Ironmasters Samuel Miles and John Patton from Philadelphia bought over 16,000 acres to found Centre Furnace in 1791. Local quarries and forests provided the iron ore, limestone, and charcoal used to make the metal bound for Philadelphia and Pittsburgh. Today, these lands would cover much of State College and University Park, as well as parts of Benner, College, Ferguson, Halfmoon, Harris, and Patton townships.
Centre Furnace Village included the still-standing ironmaster’s Mansion and furnace stack. Houses for the iron and farm workers, a church, post office, company store, school, blacksmith shop, gristmill and sawmill
have since crumbled into history.
The furnace went “into blast” in 1792, and an ironmaking village grew up around the furnace. According to early tax records, Col. Patton and his family, the first to live at Centre Furnace, made their home in a log structure.
Col. Miles was an entrepreneur and politician. In 1790 he was elected Mayor of Philadelphia, and probably never saw Centre Furnace. Col. Patton, however, had experience with iron making in southeast Pennsylvania and acted as ironmaster. In 1798 he sold out to Miles and retired to a farm near what is now Shingletown.
Centre Furnace Mansion was the ironmaster’s mansion. Here, the ironmaster could oversee the operations of the furnace business, located within view from the southwest corner of the house. It is appropriately called a mansion, since a mansion is the largest house in a village. This was the largest and grandest house in Centre Furnace Village. It is situated on a small knoll and looked over the village.
Moses and Mary Irvin Thompson moved into the Mansion in 1842. A General William Houston was part owner and lived at Centre Furnace (and we assume in the Mansion) in the 1830s. Joseph Green, Jr. and J. Miles Green, relatives of Col. Samuel Miles, both served as Centre Furnace managers during the 1830s and may have lived here during that period. Joseph Green, Sr. was a carpenter who came with the Miles’ from Chester County in the 1790s. He is reputed to be the builder of the furnace stack and may also have built the Mansion. According to John Blair Linn (History of Centre and Clinton Counties), he did build the furnace and his house in Milesburg.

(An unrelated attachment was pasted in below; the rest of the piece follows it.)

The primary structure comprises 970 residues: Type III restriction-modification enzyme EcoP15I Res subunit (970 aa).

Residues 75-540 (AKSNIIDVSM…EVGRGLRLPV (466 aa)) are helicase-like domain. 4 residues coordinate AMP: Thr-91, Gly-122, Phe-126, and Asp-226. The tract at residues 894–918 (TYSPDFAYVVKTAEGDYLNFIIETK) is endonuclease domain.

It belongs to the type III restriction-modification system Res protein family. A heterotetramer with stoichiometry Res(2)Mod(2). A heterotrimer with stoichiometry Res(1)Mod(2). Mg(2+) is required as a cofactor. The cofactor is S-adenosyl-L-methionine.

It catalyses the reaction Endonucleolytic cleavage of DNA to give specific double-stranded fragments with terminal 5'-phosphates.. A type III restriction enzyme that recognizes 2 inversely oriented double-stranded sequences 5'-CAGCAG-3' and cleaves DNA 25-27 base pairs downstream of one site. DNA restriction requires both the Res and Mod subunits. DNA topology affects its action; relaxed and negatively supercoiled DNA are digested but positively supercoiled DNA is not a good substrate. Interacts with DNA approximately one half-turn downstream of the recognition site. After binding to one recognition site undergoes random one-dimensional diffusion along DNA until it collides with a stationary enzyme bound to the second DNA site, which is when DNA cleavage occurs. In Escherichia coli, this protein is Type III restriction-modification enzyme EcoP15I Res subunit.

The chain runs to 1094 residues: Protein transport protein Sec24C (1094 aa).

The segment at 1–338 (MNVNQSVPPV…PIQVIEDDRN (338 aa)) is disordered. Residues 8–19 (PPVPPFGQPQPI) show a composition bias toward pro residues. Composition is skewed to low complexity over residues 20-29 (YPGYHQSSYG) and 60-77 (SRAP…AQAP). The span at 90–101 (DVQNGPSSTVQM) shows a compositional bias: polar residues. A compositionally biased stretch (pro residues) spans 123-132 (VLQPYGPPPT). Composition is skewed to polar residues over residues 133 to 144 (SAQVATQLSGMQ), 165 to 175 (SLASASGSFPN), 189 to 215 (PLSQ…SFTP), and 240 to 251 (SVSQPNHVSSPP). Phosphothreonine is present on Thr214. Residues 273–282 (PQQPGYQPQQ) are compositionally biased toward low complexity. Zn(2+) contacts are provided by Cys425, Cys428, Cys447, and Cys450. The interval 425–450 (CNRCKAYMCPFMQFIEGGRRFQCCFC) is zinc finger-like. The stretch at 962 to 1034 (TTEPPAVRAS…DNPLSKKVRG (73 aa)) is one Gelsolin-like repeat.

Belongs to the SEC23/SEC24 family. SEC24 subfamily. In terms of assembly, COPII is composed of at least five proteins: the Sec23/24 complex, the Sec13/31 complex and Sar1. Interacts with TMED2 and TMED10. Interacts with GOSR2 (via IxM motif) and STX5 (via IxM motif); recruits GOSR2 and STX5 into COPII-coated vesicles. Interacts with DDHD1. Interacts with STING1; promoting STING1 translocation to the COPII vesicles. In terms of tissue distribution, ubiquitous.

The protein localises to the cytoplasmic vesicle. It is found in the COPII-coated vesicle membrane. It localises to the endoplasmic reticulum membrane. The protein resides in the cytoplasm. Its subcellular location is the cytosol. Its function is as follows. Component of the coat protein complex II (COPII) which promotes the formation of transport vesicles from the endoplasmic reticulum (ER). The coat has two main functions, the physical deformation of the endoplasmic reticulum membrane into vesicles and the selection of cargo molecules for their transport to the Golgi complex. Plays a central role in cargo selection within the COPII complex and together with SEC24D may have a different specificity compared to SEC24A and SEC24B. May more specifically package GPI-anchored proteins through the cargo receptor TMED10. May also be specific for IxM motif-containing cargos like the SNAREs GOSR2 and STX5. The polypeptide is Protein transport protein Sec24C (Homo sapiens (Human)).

The Mansion’s ell was added in 1846 by Moses and Mary Irvin Thompson.
To demonstrate their modern tastes, the Thompsons Victorianized their front rooms with large windows and slate mantels, while the back bedrooms maintained their simple Georgian look with original mantels and six-over-nine pane windows.
Centre Furnace Mansion and the birth of Penn State:
From Linn’s History of Centre and Clinton Counties
At the January 23, 1855 annual meeting of the Centre County Agricultural Society, H.N. McAllister brought forth that “An Agricultural High School for the education of farmers at an expense within the means of the great majority of the agricultural community is greatly to be desired…” A resolution was discussed after which Gen. James Irvin took the floor and offered to donate two hundred and fifty acres of land near Centre Furnace for the proposed school.
On February 22, 1855, Gen. Irvin put his proposition in writing, which was then presented at a meeting of the executive committee of the Pennsylvania Agricultural Society and referred to the trustees of the Farmers’ High School.
On June 20, 1855, a committee of trustees of the Farmers’ High School visited Centre County to examine the farms offered by Gen. Irvin. After the farms were examined, the trustees retired to the dwelling house of Moses Thompson at Centre Furnace, where 150 people were entertained by a sumptuous dinner prepared by Mrs. Thompson.
On September 12, 1855, the board selected the farm of 200 acres offered by Gen. Irvin.
The Farmers’ High School was opened February 19, 1859.
The Mansion hosted many meetings and guests of the school in its early days. Moses Thompson was its treasurer for 17 years.
Members of the Thompson family lived in the mansion until 1912. In a 1920 letter from his father, Madison Garver to David Garver, it was described that the house had fallen into despair. Madison Garver purchased the mansion as a wedding gift for David and Anita Marguerite Imboden. He made many improvements including running water and electricity. David Garver died in 1975 and bequeathed the mansion to the Centre County Historical Society.
When the Historical Society received the mansion, it was decided that it should be restored to its appearance during the period of residency of the Moses Thompson family 1842-1891. Certain modern conveniences were retained or modified. Central heating was retained, but the radiators which had been in place were removed. Running water and restroom facilities were installed only on the lowest level. Electricity was updated throughout the house. An extensive fund raising effort was made to raise the money for the restoration, and efforts were made to use wallpaper and furnishings of the period based on wallpaper samples that were discovered in restoration. With donations of artifacts and furniture, the Centre Furnace Mansion now serves as a historic house museum to take visitors back in time.
Connections between Penn State and Centre Furnace Mansion continue today through Penn State student volunteers and interns who serve in numerous ways and Penn State faculty who serve the CCHS on the Board of Governors, committees and special projects.